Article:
Grow a wildflower meadow
There’s more to wildflowers than just their beauty. Planting these pretty and fragrant flowers will not only add colour to your outdoor area, but it’s also a great way of attracting bees and other important wildlife to your garden.
The good news is that you don’t need acres upon acres of land to make a minimeadow. Any patch of lawn in a sunny position can be turned into a rich wildflower meadow that’s easy to maintain.
Minimeadow quick facts
- Suitable for gardening amateurs
- Plant midspring or early autumn
- Remember; wildflowers like sunshine
For the love of bees
Sadly, many bee species are on the decline globally. By cultivating a good mix of nectar and pollenrich wildflowers, you can turn your garden into a haven for these useful little critters helping turn around the steep decrease in their numbers.
“In the last 80 years, we have lost over 97% of our wildflower meadows in the UK, leaving our bees with little to feed on. Gardens and urban green spaces can help fill this void by providing the flowers that are essential to support bees throughout the year… especially between the critical months of March and October.”
Darryl Cox, Bumblebee Conservation Trust
When and where to sow
Most seasoned gardeners will tell you that it’s best to sow wildflowers during March and April, or in September. Autumn sown seeds are usually quick to sprout, especially on light soils although there are always some slower seedlings that won’t come up until the following spring.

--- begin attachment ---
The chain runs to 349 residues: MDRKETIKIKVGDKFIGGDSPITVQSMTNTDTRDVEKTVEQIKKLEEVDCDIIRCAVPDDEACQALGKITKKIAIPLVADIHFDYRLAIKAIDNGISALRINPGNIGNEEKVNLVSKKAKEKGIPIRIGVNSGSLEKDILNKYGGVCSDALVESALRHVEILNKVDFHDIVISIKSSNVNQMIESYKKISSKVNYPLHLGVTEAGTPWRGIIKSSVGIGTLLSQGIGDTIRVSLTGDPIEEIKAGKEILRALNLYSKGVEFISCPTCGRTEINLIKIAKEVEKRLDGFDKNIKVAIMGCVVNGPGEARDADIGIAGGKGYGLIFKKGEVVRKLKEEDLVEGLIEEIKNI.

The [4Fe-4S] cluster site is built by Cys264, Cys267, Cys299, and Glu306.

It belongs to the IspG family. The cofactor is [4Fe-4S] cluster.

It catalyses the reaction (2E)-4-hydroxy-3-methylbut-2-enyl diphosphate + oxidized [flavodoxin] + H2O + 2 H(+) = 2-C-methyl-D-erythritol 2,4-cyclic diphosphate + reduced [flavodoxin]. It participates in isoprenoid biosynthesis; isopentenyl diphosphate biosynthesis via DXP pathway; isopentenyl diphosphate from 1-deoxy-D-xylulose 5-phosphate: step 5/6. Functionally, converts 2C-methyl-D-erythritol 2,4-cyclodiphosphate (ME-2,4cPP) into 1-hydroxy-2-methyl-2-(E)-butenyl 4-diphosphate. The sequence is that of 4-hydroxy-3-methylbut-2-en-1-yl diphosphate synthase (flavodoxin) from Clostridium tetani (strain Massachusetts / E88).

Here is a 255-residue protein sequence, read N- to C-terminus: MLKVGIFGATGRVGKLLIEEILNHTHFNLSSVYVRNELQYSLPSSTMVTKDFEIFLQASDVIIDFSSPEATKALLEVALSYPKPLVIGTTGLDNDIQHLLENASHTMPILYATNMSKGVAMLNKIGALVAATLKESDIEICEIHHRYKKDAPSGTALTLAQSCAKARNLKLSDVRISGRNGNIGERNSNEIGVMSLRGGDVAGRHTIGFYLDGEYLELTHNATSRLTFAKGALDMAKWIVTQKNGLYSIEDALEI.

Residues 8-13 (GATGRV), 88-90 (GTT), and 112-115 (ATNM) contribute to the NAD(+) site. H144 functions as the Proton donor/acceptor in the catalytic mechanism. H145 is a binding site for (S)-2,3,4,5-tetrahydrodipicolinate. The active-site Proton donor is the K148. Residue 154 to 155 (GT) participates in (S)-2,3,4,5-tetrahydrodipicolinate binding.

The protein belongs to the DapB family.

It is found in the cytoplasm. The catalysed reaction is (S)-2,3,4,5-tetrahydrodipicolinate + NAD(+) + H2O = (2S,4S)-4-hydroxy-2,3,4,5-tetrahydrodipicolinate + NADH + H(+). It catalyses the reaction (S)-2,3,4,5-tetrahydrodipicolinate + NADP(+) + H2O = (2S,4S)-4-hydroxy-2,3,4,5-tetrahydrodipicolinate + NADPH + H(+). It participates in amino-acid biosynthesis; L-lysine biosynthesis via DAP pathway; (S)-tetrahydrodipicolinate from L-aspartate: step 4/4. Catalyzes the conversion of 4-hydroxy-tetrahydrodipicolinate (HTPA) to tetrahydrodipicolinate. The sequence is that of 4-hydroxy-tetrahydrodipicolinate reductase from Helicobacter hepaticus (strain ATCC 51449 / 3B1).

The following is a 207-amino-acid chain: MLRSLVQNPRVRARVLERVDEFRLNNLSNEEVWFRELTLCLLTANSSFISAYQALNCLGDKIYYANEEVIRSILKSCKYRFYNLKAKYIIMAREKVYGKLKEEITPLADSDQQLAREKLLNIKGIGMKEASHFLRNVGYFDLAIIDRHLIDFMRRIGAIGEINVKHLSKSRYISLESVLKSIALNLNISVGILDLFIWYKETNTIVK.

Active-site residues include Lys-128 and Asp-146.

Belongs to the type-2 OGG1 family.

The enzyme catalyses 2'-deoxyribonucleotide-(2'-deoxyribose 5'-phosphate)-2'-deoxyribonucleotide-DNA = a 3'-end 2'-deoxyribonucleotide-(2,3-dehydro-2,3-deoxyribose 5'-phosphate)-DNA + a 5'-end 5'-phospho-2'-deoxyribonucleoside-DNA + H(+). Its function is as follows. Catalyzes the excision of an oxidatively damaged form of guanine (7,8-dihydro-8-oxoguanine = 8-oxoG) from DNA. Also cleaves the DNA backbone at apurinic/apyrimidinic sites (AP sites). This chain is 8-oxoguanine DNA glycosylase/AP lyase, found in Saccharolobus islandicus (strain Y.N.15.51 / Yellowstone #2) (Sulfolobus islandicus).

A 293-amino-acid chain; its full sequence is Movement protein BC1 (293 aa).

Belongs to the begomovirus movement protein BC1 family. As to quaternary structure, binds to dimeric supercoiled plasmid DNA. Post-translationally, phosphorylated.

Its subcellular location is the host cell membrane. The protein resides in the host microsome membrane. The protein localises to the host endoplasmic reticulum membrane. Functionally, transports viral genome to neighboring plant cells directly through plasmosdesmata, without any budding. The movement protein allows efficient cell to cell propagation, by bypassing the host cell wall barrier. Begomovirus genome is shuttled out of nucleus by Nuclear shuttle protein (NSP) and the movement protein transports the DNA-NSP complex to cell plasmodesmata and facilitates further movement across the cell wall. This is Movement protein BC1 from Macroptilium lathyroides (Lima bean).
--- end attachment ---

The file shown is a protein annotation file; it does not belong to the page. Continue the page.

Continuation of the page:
On heavy soils, you’re best off waiting until spring to sow because seeds and seedlings can rot during winter if the ground becomes oversaturated with water.
Don’t have a garden?
You can sow wildflowers in pots or planters for patios, balconies and doorsteps. The roofs of garages, garden sheds, bike boxes and wood stores also make good places for minimeadows.
After sowing the seeds, make sure the soil remains moist, or water if dry. You only need to water seedlings occasionally the great thing is they don’t require a lot of attention; they’re wild.
Wildflowers like natural soil that hasn’t been fertilised. To create a wildflowerfriendly lawn, stop using fertilisers and weed killers, and mow it regularly, making sure the grass stays short.
- Rake the soil if it’s lumpy, the seeds may get buried and if it’s too hard, the wildflowers won’t be able to root properly.
- Don’t sow wildflowers into areas in heavy shade.
- Combine wildflowers, native herbs and ornamental grasses for a hardy but beautiful meadow.
- For additional colour and interest, add rockery and alpines to your garden.
Quick and easy to lay, wildflower turf is a nifty little cheat for making your garden colourful, beautiful and a haven for wildlife. Made up of 50% wildflowers and 50% grasses, it’s also an excellent way to avoid weed invasion.
Neither explosive nor edible, seed bombs are little balls made up of compost, clay and seeds. They’re very straightforward to use simply scatter on top of soil or compost and let nature do the rest. You can even get special varieties of seed bombs, filled with wildflowers favoured by bees and butterflies.
Maintaining your meadow
- Cut or trim the grass in August.
- Leave it until September if you want species such as Agrimony and Betony to get a hold.
- Leave the grass that has been mown where it falls for a week, turning it over while it dries, to allow seeds to drop down into the soil.
- Keep on top of weeds; wildflowers are tough and grow fast, but it’s important to get rid of any unwanted plants that threaten to take over.
Why not try these wildflowers for starters?
- Oxeye Daisy
- Ragged Robin
- Red Campion